By Evangelos A. Afendras, WMA Instructor
The Covid-19 Pandemic has been a disaster for humanity. Practically nothing has remained unaffected, from financial matters and the global economy to personal psychology and family life and this is obviously reflected in our daily communication most of which now revolves around the pandemic, from routine visual perceptions (e.g. if someone we come across wears a mask or not) to the deluge of media coverage.
Every day we spend lots of time to sort out and share or erase dozens of messages from a multitude of sources. There is news on developments from next door, or, from across the universe. Central here are official messages from the government health authorities on measures taken, guidelines on what we should do and so forth. Explanations of aspects of the pandemic are also sent to the public. As with all communication, the effectiveness and the clarity of these official messages vary. Those who prepare such crisis messages have a difficult task in their hands. As receivers (readers, listeners, viewers) we are very different from each other depending on our culture, past experience, education, ideology, intelligence, emotional state and many other factors. So, the crisis communication strategy must take everything into account and reach effectively all societal segments. Failures on any aspect can exact a high cost from all. Moreover, some groups or individuals deny the very existence of the disease or ascribe its origins to a conspiracy with political and/or economic objectives. For them, the economic impact or political control is the main objective of a “conspiracy”.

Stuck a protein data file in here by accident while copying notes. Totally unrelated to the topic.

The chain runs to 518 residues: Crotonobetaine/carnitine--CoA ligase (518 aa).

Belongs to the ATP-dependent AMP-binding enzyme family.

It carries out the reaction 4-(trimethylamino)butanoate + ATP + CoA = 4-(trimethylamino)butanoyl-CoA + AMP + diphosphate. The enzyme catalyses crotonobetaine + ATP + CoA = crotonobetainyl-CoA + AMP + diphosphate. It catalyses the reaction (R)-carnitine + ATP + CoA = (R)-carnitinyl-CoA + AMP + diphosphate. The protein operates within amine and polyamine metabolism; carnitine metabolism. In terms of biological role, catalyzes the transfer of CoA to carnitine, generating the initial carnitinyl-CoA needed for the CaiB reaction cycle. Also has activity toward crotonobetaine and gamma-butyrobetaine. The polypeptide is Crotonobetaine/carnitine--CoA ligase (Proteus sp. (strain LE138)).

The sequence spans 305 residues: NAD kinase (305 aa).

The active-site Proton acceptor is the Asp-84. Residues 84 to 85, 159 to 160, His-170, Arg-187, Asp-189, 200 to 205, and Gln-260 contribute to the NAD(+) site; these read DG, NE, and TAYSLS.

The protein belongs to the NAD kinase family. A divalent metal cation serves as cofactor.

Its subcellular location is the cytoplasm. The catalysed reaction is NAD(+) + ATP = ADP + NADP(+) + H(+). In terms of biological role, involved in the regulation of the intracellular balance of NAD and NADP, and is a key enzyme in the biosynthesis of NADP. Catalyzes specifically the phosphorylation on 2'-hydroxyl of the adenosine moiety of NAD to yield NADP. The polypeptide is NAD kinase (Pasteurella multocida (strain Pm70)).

In any case, the ones who suffer most are the ones who had less to start with, inequality has increased dramatically, and it is crucial to implement massive, broad measures to support those who have been left destitute. It really is a tragic irony to escape death from the disease only to die of starvation.
Political stakes are also very high: national priorities vary for those in power in each nation and policies and measures vary accordingly. Do governments choose to help the general public or offer more advantages to those who control entire sectors of the economy? Is the Public Health System boosted for now and for the future, or are funds shifted to the Private Sector? Are all ethnic groups, all regions in a country treated equally in offering healthcare?
Conversely, are ethnic and social groups exposed to the pandemic in different ways and to different extents? Here religious attitudes played a very significant role in the spread of the disease, especially in the first round. What do we do if we perceive some action as dangerous, and science supports us, but those who perform it take offense due to religious, ethnic, gender or other ideological reasons? Personal caution was thrown to the wind. Rituals for events such as preaching, ceremonies, prayer gatherings, weddings and funerals became crucial in spreading the disease beyond control.
What we see here is the effect of parallel, even clashing channels of communication, contradiction, confusion. The outcome is mostly tragic.
Now imagine compressing all this into a boat, the close quarters, working together, the diversity of the crew, port experiences and necessities. Crisis communication and Seafarers next.